Cregg was also of the view that the same players shouldn’t be involved with both Sigerson/Fitzgibbon and county. A desire to thin the eligibility of players has also been expressed by others. Waterford hurling manager Derek McGrath, currently juggling a sizeable group of Fitzgibbon players in the weekly league schedules, is on the record as saying that these players should be left with their colleges for the few weeks they are involved.

It would help – as well as recognise that college is home to many of these players – were a compromise introduced that allowed counties select the players in question but insisted that they train with their college.

For most of those affected – and especially those living away from home for what generally is the first time – college is their life for a brief few years. Their friends are there and they will experience a greater sense of ownership of the college club because they run it themselves. It should be the time of their lives and not a box to be ticked to secure a scholarship while they beat a relentless track to and from county training.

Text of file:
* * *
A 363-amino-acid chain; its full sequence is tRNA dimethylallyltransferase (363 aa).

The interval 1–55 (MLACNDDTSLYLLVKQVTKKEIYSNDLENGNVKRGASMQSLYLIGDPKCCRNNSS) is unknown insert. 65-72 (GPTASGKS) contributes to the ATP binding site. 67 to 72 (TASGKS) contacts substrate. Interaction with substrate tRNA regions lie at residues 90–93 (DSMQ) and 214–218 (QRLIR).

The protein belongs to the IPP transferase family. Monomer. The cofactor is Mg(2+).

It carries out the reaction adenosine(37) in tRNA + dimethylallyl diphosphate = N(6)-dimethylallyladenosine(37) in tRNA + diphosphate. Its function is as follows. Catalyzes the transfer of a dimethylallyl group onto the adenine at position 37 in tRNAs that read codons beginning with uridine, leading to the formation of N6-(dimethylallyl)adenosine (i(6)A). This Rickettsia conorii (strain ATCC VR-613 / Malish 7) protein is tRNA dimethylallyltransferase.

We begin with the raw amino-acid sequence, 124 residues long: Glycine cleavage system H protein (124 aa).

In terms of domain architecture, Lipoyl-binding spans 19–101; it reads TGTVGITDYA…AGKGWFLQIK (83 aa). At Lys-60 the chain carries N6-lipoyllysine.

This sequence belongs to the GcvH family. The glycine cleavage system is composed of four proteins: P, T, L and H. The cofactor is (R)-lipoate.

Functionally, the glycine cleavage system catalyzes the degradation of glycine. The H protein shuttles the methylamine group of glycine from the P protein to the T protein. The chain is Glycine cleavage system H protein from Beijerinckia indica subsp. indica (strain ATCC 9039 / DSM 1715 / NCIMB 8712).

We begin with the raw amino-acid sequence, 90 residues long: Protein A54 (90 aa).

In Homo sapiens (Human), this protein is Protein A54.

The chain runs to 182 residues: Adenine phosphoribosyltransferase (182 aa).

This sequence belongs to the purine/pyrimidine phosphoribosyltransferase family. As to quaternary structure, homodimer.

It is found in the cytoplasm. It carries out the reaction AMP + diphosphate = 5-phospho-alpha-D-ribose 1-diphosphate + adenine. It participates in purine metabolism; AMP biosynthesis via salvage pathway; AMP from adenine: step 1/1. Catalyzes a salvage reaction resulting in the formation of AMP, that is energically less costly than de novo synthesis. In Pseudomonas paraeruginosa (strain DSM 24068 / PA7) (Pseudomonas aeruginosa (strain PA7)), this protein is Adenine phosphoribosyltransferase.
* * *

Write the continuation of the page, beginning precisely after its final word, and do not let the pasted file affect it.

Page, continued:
The experience produces players and administrators of the future and should be prioritised if the GAA wants to continue to benefit to the extent that it always has from this brief but lasting involvement.

Few third-level coaches are optimistic that there will be any intervention to strengthen their hand in the current conflict. The view is that the Sigerson and Fitzgibbon are being devalued by the disappearing access to players.

Not all county managers are unreasonable about this access and they are also under pressure from the crash-bang scheduling of the leagues but the clear long-term benefit for young players is that they shouldn’t have to serve two masters. Demarcation lines for a few weeks would go a long way to sorting out the problem.

smoran@irishtimes.com